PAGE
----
WHO Delays Authorization of Russia's Sputnik V Indefinitely
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Russia’s hopes of expanding access to its Sputnik V COVID-19 vaccine have been stymied due to the invasion of Ukraine. On Wednesday, the World Health Organization indefinitely postponed the evaluation of the vaccine due to the ongoing conflict and the economic sanctions leveled against Russia.
According to the Associated Press, during a press conference Wednesday, vaccines expert Mariangela Simao said the global health agency had been scheduled to inspect Russian manufacturing facilities as part of the protocol for WHO approval. The inspection was set for March 7. However, the Russian government initiated its invasion of Ukraine on Feb. 24.
Simao said the inspections have been postponed largely due to economic sanctions. Simao noted that the sanctions have made it difficult to book a flight into Russia on western airlines. Also, the sanctions have caused banks and credit card companies to suspend business in Russia, which would hinder the WHO team’s ability to operate within Russia.
Officials with the Russian Direct Investment Fund (RDIF) that has backed the development of Sputnik V, the first vaccine authorized for use against the COVID-19 infection, have been striving for WHO approval of the vaccine. A green light from WHO would make Sputnik V eligible for use through the United Nation’s COVAX effort to send vaccines across the globe.
Shortly after Russia invaded Ukraine, the RDIF issued a statement decrying the western-led sanctions that were, according to the organization, hindering the ability of the vaccine to be more widely available. Additionally, the RDIF suggested that the goal of the sanctions was to allow western-developed vaccines, such as the mRNA medications developed by Moderna and the Pfizer/BioNTech team, to gain market traction in areas where the drugs are not currently used.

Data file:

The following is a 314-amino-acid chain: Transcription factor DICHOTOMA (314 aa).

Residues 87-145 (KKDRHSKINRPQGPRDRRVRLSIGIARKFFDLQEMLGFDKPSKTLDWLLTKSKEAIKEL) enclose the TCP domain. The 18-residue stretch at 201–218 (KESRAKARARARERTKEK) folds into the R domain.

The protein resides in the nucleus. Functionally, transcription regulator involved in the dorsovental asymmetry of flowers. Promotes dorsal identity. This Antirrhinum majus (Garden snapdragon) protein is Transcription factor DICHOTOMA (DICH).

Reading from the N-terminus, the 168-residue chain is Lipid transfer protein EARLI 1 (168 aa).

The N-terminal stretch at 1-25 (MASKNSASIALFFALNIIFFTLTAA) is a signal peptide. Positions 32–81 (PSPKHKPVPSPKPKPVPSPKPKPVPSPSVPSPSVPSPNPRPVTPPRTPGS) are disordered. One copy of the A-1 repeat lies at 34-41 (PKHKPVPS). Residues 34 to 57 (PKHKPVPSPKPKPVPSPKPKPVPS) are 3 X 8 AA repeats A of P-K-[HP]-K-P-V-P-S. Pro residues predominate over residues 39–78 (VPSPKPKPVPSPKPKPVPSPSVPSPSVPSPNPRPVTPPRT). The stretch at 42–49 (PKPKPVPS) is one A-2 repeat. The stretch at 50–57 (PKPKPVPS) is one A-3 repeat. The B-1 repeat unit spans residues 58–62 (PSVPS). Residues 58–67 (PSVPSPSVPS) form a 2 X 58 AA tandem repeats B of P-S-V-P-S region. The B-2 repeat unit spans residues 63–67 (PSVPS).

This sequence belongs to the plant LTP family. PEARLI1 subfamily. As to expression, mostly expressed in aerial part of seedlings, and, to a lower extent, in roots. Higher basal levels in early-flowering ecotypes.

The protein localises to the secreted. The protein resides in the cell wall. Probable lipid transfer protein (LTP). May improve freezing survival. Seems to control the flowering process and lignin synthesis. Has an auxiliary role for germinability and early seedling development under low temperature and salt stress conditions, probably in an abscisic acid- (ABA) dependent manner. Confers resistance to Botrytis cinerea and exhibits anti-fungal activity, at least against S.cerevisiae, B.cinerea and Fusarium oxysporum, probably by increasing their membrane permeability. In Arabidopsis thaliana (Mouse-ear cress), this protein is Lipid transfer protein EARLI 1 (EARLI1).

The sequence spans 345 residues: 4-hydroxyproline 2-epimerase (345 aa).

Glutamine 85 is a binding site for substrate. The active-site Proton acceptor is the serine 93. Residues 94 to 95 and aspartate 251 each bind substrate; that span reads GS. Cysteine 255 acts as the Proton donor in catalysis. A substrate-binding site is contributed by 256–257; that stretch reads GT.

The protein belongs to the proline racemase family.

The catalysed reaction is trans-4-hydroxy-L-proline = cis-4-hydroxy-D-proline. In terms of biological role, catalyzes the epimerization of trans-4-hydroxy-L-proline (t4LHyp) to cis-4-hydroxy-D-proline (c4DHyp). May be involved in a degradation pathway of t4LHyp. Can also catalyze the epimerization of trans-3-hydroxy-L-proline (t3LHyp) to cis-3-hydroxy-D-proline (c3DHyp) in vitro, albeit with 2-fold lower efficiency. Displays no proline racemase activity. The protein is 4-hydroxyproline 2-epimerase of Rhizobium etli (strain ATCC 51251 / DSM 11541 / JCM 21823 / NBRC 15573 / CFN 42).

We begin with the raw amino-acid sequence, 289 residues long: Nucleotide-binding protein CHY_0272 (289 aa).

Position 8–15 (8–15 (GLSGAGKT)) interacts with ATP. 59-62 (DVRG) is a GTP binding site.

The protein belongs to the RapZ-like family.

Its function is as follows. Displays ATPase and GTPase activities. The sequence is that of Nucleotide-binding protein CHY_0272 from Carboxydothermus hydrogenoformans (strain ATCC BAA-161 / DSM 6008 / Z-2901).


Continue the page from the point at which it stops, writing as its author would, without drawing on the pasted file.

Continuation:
“The restrictions imposed by the U.S. authorities complicating RDIF efforts on the international promotion of the Russian vaccine products, have been lobbied by a number of large Western pharmaceutical companies. As a result of such unfair competition, billions of people around the world may be deprived of access to effective and safe Russian-made vaccines,” RDIF said in a statement at the time, as BioSpace previously reported.
Sputnik V is an adenoviral vector vaccine developed by Moscow’s Gamaleya Institute. The vaccine has been genetically designed to infect cells in order to make those cells manufacture spike proteins of the SARS-CoV-2 virus. Data, which led to Sputnik becoming the world’s first authorized vaccine, has shown that medication produces a strong and lasting immune response against COVID-19. In February, RDIF touted data from a comparative study in Italy that showed Sputnik V demonstrated more than two times higher titers of virus-neutralizing antibodies to the Omicron variant than two doses of Pfizer’s mRNA vaccine.
While the vaccine has shown efficacy against the virus, several governments around the globe, including the United States and Ukraine, have said they will not allow foreigners who received the Russian-developed vaccine into the country without proof of a negative COVID-19 test. Both the Ukraine and U.S. governments have demanded inoculation from a vaccine approved by the WHO.